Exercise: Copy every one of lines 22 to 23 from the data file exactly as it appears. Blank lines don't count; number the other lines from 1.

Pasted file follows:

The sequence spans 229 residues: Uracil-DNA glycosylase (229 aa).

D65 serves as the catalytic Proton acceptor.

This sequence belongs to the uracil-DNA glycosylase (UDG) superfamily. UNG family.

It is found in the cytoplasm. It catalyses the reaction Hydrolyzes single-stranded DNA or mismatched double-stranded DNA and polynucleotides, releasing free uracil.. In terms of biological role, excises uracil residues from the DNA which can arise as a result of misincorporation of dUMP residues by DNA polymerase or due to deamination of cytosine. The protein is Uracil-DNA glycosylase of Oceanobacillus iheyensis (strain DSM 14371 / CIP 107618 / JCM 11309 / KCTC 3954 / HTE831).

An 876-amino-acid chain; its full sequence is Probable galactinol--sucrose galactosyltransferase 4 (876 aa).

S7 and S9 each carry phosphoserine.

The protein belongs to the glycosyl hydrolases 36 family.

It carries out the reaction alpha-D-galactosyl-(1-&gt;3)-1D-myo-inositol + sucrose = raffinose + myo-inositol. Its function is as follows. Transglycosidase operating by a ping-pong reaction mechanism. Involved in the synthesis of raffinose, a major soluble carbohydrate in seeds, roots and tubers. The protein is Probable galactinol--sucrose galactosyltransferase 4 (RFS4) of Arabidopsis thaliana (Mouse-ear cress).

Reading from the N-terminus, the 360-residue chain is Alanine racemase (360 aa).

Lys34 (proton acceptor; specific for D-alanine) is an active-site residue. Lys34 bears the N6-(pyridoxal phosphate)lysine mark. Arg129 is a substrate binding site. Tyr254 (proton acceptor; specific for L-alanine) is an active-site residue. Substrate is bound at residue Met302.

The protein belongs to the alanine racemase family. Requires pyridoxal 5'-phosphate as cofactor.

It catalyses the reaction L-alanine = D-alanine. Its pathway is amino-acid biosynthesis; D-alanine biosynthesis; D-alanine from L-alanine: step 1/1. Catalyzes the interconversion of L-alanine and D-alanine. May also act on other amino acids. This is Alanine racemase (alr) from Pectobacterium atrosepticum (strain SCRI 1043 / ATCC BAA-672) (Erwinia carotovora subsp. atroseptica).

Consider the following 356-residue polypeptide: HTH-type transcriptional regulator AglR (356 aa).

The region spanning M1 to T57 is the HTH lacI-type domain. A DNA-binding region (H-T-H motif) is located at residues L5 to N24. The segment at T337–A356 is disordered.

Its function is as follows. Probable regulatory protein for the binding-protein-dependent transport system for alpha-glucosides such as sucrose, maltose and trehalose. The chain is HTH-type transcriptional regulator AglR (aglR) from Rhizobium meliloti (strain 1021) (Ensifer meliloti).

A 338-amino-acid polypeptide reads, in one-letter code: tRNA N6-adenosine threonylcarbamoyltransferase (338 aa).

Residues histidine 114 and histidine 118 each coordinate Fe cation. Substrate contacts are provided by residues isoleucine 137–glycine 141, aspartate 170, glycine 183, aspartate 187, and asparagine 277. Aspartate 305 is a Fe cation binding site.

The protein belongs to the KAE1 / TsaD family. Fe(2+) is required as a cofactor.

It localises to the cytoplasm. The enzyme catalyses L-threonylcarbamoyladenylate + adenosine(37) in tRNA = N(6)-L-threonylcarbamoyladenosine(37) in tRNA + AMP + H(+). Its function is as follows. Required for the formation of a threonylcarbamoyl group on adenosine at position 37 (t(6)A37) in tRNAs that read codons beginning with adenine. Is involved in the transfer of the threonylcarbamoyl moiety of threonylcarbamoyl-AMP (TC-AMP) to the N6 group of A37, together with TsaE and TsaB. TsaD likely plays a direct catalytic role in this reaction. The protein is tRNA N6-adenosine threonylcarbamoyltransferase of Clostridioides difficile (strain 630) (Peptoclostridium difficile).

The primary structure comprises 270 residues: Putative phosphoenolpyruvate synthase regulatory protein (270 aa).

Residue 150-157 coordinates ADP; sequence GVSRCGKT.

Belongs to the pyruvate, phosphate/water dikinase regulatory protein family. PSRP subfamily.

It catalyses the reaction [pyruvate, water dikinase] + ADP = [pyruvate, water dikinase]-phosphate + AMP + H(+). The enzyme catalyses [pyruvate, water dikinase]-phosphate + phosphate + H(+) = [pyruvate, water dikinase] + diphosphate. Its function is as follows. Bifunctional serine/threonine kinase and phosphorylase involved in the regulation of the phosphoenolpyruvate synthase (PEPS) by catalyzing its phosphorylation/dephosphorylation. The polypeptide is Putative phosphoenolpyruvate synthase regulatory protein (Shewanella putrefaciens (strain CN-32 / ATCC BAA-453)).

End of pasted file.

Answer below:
Belongs to the pyruvate, phosphate/water dikinase regulatory protein family. PSRP subfamily.

It catalyses the reaction [pyruvate, water dikinase] + ADP = [pyruvate, water dikinase]-phosphate + AMP + H(+). The enzyme catalyses [pyruvate, water dikinase]-phosphate + phosphate + H(+) = [pyruvate, water dikinase] + diphosphate. Its function is as follows. Bifunctional serine/threonine kinase and phosphorylase involved in the regulation of the phosphoenolpyruvate synthase (PEPS) by catalyzing its phosphorylation/dephosphorylation. The polypeptide is Putative phosphoenolpyruvate synthase regulatory protein (Shewanella putrefaciens (strain CN-32 / ATCC BAA-453)).